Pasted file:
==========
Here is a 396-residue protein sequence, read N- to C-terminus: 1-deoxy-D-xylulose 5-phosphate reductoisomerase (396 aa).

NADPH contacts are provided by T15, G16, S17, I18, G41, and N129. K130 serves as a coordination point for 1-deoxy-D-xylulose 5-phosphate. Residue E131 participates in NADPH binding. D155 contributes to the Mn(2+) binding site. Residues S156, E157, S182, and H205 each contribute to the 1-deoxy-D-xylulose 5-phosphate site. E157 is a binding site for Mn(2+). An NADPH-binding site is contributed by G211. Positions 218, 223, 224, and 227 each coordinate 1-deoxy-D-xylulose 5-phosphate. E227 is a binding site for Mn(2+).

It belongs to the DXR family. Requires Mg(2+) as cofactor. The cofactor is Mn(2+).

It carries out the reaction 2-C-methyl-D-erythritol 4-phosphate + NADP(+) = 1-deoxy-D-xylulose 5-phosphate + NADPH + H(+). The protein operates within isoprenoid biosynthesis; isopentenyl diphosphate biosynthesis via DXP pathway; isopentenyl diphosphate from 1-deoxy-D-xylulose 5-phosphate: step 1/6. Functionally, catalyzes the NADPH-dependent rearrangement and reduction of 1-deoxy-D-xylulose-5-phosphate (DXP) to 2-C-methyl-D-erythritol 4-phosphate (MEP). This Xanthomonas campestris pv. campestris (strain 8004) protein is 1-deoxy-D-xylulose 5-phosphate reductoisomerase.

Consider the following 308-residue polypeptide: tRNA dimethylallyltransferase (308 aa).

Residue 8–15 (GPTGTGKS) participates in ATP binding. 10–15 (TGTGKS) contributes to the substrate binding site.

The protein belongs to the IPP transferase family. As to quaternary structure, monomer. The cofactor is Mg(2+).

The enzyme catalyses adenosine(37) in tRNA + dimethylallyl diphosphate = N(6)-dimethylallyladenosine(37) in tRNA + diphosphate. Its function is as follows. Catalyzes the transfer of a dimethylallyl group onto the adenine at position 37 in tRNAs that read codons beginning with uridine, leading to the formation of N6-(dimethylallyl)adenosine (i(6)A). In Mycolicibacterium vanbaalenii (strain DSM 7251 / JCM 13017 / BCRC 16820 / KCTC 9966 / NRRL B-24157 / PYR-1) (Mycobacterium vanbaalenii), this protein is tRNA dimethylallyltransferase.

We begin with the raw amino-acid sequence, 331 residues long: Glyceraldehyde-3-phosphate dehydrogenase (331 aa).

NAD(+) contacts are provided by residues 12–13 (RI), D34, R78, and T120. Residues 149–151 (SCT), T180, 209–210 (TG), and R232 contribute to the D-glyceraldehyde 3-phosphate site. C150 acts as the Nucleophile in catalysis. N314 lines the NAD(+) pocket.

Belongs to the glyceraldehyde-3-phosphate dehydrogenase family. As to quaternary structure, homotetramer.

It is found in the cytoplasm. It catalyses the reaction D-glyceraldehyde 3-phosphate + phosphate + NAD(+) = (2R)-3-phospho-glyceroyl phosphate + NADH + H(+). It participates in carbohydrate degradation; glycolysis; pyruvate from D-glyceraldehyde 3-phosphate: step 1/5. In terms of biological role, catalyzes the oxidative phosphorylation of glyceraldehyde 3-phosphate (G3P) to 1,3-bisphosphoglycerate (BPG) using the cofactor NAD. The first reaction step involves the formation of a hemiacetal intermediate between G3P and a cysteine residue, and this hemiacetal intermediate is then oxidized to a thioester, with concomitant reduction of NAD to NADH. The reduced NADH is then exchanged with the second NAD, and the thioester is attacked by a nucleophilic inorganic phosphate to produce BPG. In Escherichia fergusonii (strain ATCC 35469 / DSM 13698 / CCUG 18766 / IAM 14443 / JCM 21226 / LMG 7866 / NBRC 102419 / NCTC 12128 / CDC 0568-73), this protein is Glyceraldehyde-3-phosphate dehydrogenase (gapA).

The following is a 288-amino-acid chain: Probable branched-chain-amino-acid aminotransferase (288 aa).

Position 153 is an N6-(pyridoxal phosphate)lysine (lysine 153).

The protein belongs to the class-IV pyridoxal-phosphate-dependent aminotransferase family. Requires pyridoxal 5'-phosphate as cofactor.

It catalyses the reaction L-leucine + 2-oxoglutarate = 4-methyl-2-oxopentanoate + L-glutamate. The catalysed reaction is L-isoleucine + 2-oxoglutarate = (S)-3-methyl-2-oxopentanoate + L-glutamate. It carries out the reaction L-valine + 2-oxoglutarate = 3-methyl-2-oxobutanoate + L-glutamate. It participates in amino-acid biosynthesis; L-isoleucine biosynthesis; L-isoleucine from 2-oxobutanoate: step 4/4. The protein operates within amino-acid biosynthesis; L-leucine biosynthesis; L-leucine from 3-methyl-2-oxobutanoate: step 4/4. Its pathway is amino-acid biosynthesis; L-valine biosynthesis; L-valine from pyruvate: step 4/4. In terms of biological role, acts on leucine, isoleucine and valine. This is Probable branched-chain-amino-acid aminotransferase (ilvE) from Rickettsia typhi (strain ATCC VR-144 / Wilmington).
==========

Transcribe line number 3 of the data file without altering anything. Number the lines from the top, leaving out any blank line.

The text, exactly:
It belongs to the DXR family. Requires Mg(2+) as cofactor. The cofactor is Mn(2+).